Amara Darboh, Michigan, 6-1¾, 214 – Fifth-year senior…Started 28 of 49 career games in three seasons, catching 151 passes for 2,062 yards and 14 touchdowns…Was born in war-ravaged Sierra Leone in West Africa and both of his parents were killed as the result of the war…He was brought to the United States in 2001 with his sister and they were adopted by an American family…He became a U.S. citizen in 2016…Runs precise routes and uses his strength and decisive cuts to create open space…Has very good hand-eye coordination and adjusts well to balls in flight…Will fight for any contested pass and typically wins one-on-one battles…Has good straight-line speed, but doesn’t have a second gear or good stop-start momentum…Didn’t have outstanding production, but showed improvement each season, showing he is a work in progress that hasn’t reached full potential…Needs a lot of work on his stance off the snap – not playing too high and using his hands more effectively…Ran a 4.45 40 at the Combine with 17 reps, a 36-inch vertical jump and a 10-4 broad jump. PROJECTION: One of the feel-good stories of the draft as a player who has faced adversity since birth and has come out the other side as a good man and player. He helped his cause at the Combine, but he isn’t a polished receiver, which will likely drop him into the late end of Day 2 or early Day 3.

Ardarius Stewart, Alabama, 5-11¼, 204 – Fourth-year junior…Two-year starter who caught 117 passes for 1,564 yards and 12 touchdowns in that span…Is at his most dangerous in space, making defenders miss and picking up yards after the catch on slant patterns…An extremely good blocker who earns his pay on run downs as well as passing downs…Has good playing speed that he uses both as a wide receiver and a kick returner…Drops far too many catchable passes, which drives coaches nuts…Wasn’t asked to run a full route tree and will need to do a lot of work to improve that aspect of his game…Isn’t a natural hands receiver and often gets off his feet when he makes catches and lets them get into his body…Didn’t lift at the Combine, but ran a 4.49 40 with a 34-inch vertical jump and a 10-4 broad jump. PROJECTION: A boom-bust type of project. He has been compared to Steelers great Hines Ward with his size and style of play, but his lack of refinement of his game and a maddening number of drops will likely see him slide down the board. If he’s still there in the fourth round, however, someone may trade up to get him.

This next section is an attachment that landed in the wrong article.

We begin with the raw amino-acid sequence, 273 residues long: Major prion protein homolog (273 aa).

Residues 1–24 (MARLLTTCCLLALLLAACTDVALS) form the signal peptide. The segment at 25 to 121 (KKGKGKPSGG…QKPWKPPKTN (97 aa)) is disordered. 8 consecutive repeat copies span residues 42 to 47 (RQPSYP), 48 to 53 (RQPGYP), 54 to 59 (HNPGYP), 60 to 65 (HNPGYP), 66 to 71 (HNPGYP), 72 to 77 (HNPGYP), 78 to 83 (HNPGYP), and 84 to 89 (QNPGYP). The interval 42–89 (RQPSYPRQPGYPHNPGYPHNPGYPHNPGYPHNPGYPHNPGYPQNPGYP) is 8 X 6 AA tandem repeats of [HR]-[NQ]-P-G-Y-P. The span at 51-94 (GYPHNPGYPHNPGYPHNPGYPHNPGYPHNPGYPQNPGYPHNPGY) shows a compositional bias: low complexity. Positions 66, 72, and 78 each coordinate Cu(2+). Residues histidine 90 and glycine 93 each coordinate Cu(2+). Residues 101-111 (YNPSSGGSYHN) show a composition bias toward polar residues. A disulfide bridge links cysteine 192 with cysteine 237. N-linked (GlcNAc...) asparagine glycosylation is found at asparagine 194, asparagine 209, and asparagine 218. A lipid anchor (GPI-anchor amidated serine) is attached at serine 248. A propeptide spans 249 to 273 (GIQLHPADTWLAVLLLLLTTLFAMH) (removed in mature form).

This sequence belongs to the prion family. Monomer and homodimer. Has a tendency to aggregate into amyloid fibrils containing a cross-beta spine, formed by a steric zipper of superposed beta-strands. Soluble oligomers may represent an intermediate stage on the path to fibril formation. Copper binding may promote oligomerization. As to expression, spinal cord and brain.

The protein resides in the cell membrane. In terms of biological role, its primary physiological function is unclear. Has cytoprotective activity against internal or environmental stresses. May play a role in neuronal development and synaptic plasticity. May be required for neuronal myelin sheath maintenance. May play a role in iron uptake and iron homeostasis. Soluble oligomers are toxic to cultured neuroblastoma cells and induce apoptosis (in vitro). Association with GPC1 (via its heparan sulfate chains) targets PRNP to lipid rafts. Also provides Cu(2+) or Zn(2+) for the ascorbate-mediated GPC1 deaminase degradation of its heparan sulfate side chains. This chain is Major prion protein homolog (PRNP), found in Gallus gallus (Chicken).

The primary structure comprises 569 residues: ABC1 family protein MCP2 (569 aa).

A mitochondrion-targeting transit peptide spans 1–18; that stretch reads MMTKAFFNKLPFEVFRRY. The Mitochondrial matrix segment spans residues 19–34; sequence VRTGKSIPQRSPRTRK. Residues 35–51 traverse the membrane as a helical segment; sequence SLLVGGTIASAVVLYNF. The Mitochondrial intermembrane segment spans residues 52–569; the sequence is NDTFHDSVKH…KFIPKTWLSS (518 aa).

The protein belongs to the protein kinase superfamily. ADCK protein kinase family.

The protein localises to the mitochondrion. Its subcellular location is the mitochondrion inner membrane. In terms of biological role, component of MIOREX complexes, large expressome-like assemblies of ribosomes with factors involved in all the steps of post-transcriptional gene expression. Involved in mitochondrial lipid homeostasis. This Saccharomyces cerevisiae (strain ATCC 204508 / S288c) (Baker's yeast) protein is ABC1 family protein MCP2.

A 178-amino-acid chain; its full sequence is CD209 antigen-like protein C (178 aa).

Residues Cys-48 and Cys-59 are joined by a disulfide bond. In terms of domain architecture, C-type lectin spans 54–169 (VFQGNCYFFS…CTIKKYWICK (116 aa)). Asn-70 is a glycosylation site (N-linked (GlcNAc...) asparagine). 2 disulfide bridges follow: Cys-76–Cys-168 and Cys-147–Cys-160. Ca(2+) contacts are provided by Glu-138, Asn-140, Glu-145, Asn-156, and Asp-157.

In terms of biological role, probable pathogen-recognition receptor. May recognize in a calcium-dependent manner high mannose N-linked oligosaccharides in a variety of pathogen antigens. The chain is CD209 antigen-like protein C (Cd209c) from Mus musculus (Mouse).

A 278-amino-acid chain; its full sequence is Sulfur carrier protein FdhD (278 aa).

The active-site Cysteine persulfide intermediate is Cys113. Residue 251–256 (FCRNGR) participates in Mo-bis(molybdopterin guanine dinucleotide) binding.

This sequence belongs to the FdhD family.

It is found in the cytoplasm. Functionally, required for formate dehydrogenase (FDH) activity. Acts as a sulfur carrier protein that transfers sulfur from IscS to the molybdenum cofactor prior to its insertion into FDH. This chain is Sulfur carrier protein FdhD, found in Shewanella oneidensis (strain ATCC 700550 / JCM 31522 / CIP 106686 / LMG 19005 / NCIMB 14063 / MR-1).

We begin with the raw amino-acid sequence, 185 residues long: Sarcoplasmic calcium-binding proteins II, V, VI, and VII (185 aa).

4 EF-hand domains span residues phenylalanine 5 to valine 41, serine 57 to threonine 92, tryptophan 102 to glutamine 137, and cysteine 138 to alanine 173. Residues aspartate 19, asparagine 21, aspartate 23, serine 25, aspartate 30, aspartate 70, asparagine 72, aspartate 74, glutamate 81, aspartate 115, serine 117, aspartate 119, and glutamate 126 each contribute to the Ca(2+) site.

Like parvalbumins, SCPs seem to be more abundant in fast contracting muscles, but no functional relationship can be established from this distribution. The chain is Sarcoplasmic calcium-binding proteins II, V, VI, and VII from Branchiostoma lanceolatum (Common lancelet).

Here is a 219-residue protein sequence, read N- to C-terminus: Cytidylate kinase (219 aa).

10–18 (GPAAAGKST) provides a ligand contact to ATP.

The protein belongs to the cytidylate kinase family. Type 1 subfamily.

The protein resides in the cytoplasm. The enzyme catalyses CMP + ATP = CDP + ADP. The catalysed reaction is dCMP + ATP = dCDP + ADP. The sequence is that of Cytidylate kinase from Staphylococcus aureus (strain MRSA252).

Isaiah Ford, Virginia Tech, 6-1, 194 – Third-year junior…Started 37 of 40 games…Leaves VT as its all-time leader in receptions (210), receiving yards (2,967) and receiving touchdowns (24)…Is a natural glider with long arms and good hands…Is a playmaker who tends to make the critical catches when they’re needed…Has good burst and lateral movement off the snap to routinely beat jams…Doesn’t use his height to his best advantage and will allow defenders to contest passes…Hurt his stock with his slow 40 time at the Combine, a departure from to his game speed on tape, which often looked good…Has a thin body and doesn’t get physical, whether in press coverage or when he’s asked to block…Ran a 4.61 40 at the Combine with 14 reps of 225 pounds, a 35½-inch vertical jump and a 10-7 broad jump. PROJECTION: An intriguing prospect who likely will fall into the third day of the draft. If he can add some muscle and bulk, he could develop into a solid receiver. If his Combine 40 had been better, he has the skill to be a third-round projection, but his deficiencies will likely keep him on the board until Day 3.

Noah Brown, Ohio State, 6-2, 222 – Third-year sophomore who sat out the 2015 season with a broken leg…A one-year starter who caught 32 passes for 402 yards and seven touchdowns…An athletic specimen who has an ideal combination of size and strength…Has long arms and a body frame that can add more muscle, which would make him even more imposing off the snap…A willing blocker who can dominate his man when asked to be a blocker…Extremely raw and will need to work on technique in many areas of his game…Some will question his speed and durability following his significant leg injury in 2015…Did not have good production when he was able to play…Didn’t run at the Combine, but did 19 reps with a 29-inch vertical jump and a 9-10 broad jump. PROJECTION: He passes the eyeball test at first glance and, in the right system, could develop into a very good receiver. But his lack of production will cost him dearly. If a team fully believes in him, he could come off the board late in Day 2, but he left two years of eligibility on the table and could have been a first-round pick if he had gone back to OSU for another season.


KD Cannon, Baylor, 5-11, 182
Malachi Dupre, LSU, 6-2½, 196
Chris Godwin, Penn State, 6-1, 209
Kenny Golladay, Northern Illinois, 6-4, 218
Chad Hansen, Cal, 6-2, 202
Carlos Henderson, Louisiana Tech, 5-11, 199
Josh Reynolds, Texas A&M, 6-3, 194
Artavis Scott, Clemson, 5-10¼, 193
Ryan Switzer, North Carolina, 5-8½, 181
Taywon Taylor, Western Kentucky, 5-11, 203

Huskie Pride Top Stories